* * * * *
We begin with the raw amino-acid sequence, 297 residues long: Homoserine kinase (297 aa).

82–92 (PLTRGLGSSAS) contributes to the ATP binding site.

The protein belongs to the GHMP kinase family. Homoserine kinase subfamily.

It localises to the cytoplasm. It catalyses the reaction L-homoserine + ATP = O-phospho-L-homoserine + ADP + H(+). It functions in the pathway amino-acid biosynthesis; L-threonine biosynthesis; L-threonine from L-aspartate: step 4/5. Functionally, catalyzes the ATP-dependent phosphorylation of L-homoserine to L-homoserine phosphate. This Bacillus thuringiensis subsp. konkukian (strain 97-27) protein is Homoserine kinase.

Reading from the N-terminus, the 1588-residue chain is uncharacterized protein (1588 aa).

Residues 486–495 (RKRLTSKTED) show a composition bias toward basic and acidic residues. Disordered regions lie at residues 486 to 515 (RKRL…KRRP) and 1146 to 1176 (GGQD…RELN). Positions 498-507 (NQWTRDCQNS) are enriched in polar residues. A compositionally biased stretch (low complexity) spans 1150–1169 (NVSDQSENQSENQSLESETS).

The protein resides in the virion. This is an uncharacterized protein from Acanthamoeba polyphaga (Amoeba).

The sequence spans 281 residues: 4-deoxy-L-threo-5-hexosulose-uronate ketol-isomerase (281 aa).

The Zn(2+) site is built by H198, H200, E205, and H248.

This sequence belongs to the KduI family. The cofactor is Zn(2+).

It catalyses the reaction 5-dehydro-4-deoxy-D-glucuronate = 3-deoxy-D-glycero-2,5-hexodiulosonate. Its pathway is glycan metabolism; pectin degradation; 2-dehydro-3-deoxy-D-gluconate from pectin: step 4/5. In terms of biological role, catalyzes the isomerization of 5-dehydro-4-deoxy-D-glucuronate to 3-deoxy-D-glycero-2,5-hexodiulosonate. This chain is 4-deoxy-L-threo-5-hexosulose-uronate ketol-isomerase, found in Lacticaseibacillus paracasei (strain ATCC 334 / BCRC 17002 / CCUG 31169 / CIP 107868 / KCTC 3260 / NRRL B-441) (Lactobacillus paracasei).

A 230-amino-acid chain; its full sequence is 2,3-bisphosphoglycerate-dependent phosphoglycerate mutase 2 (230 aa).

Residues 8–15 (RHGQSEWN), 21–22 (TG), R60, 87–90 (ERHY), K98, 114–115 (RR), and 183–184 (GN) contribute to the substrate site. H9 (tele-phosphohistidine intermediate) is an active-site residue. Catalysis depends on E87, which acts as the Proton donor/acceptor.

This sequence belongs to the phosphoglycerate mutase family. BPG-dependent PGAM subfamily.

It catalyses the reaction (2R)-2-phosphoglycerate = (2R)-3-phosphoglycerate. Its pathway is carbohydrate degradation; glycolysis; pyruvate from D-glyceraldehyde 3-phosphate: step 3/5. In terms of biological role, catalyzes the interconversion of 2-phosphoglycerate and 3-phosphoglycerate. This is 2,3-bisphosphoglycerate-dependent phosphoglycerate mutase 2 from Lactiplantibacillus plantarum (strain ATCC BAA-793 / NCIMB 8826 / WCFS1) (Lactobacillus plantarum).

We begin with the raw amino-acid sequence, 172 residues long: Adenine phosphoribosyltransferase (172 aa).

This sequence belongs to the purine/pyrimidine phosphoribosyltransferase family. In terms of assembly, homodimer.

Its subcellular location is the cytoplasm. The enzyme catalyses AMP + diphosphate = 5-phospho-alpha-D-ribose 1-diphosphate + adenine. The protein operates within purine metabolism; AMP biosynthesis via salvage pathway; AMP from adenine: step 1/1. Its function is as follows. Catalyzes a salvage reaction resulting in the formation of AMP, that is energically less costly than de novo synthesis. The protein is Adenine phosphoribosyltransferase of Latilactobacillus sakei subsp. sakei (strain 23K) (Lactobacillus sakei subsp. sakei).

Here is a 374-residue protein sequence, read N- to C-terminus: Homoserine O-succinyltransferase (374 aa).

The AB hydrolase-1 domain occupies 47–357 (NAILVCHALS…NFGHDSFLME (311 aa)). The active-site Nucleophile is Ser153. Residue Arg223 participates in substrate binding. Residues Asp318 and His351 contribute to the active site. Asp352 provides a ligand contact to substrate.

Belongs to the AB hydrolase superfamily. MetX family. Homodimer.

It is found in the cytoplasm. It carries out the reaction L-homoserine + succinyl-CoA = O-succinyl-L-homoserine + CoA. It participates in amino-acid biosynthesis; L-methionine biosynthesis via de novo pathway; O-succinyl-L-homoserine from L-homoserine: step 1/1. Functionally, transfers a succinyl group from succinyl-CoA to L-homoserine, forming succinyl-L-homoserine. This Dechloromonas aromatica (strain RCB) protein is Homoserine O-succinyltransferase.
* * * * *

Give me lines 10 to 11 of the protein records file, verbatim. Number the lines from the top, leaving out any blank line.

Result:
This sequence belongs to the KduI family. The cofactor is Zn(2+).

It catalyses the reaction 5-dehydro-4-deoxy-D-glucuronate = 3-deoxy-D-glycero-2,5-hexodiulosonate. Its pathway is glycan metabolism; pectin degradation; 2-dehydro-3-deoxy-D-gluconate from pectin: step 4/5. In terms of biological role, catalyzes the isomerization of 5-dehydro-4-deoxy-D-glucuronate to 3-deoxy-D-glycero-2,5-hexodiulosonate. This chain is 4-deoxy-L-threo-5-hexosulose-uronate ketol-isomerase, found in Lacticaseibacillus paracasei (strain ATCC 334 / BCRC 17002 / CCUG 31169 / CIP 107868 / KCTC 3260 / NRRL B-441) (Lactobacillus paracasei).